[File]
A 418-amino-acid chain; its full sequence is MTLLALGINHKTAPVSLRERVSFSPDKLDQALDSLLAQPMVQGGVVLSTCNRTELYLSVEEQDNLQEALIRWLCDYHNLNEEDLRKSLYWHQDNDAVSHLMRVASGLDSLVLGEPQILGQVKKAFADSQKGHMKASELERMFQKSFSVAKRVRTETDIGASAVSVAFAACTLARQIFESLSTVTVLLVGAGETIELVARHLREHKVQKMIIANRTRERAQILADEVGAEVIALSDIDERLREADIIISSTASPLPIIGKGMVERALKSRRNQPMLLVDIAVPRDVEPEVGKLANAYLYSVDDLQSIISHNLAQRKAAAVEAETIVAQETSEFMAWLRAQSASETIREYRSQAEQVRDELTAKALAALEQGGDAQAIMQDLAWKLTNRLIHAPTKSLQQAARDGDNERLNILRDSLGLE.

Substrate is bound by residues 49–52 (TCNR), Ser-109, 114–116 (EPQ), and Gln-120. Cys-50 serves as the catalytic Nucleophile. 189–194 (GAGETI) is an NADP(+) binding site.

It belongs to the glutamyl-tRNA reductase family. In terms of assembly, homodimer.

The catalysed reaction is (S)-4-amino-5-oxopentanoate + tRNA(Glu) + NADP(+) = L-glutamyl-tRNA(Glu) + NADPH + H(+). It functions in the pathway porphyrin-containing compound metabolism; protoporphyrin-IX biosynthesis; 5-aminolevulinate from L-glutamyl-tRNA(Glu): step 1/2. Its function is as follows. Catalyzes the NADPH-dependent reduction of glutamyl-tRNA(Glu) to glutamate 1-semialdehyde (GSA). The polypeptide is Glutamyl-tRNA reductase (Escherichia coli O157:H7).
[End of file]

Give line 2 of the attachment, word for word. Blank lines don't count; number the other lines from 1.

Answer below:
Substrate is bound by residues 49–52 (TCNR), Ser-109, 114–116 (EPQ), and Gln-120. Cys-50 serves as the catalytic Nucleophile. 189–194 (GAGETI) is an NADP(+) binding site.